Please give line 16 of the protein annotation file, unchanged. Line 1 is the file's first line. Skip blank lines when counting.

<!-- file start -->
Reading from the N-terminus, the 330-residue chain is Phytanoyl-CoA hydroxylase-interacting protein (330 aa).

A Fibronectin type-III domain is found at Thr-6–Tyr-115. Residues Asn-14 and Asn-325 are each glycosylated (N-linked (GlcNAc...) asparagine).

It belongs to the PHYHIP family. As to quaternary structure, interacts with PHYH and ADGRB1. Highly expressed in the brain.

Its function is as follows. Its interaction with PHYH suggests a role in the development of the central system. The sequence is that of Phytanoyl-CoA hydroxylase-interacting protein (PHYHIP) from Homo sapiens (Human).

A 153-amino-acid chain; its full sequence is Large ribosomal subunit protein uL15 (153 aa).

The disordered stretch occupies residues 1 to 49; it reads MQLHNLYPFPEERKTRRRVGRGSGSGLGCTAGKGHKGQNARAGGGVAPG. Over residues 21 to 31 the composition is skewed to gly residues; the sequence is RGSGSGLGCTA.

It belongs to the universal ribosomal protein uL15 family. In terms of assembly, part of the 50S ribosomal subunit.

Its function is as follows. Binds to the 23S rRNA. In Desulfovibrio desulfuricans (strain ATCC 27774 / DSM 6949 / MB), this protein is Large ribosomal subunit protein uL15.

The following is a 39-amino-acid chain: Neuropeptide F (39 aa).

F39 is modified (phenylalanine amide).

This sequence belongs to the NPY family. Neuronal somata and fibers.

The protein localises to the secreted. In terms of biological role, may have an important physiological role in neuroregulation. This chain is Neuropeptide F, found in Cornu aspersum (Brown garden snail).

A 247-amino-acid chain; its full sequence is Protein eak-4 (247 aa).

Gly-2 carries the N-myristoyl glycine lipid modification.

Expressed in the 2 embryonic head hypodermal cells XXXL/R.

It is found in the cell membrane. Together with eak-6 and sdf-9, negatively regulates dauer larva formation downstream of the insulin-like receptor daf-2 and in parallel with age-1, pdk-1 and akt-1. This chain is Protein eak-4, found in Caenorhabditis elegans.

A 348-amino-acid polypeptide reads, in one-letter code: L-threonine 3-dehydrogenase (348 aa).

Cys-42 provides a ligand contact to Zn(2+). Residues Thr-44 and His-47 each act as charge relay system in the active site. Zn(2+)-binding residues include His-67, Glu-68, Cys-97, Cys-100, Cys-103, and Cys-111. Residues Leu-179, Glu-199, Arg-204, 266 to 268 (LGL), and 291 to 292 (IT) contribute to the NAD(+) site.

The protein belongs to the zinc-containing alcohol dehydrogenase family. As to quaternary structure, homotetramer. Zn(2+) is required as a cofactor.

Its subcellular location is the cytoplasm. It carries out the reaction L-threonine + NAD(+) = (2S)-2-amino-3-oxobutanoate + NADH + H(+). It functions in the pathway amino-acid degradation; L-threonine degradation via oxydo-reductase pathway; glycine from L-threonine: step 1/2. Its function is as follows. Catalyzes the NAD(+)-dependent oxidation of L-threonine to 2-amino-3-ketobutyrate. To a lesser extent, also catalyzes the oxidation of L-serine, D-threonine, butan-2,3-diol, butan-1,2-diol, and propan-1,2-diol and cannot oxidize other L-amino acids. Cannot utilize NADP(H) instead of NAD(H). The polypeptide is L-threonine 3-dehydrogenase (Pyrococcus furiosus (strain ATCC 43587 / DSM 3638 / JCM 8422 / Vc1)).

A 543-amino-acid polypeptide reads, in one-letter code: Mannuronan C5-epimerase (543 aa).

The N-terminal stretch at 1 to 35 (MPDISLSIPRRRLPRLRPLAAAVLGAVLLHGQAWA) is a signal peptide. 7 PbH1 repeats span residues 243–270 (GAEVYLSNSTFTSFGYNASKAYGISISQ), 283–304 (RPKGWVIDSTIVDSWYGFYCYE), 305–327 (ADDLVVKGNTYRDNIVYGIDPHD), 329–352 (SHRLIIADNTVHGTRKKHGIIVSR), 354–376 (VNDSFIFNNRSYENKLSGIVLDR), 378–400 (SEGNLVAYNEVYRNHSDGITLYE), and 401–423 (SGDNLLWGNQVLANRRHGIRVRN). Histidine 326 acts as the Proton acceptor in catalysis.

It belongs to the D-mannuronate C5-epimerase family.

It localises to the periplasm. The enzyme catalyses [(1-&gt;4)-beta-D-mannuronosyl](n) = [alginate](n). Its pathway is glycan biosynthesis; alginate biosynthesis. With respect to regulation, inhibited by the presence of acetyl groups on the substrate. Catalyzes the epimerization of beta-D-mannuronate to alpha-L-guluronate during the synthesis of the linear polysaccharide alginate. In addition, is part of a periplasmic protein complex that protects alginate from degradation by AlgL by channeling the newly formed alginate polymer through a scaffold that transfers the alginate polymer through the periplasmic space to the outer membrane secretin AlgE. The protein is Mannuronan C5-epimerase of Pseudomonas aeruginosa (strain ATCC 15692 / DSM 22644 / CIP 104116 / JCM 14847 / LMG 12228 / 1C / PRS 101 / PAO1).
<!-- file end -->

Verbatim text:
It is found in the cell membrane. Together with eak-6 and sdf-9, negatively regulates dauer larva formation downstream of the insulin-like receptor daf-2 and in parallel with age-1, pdk-1 and akt-1. This chain is Protein eak-4, found in Caenorhabditis elegans.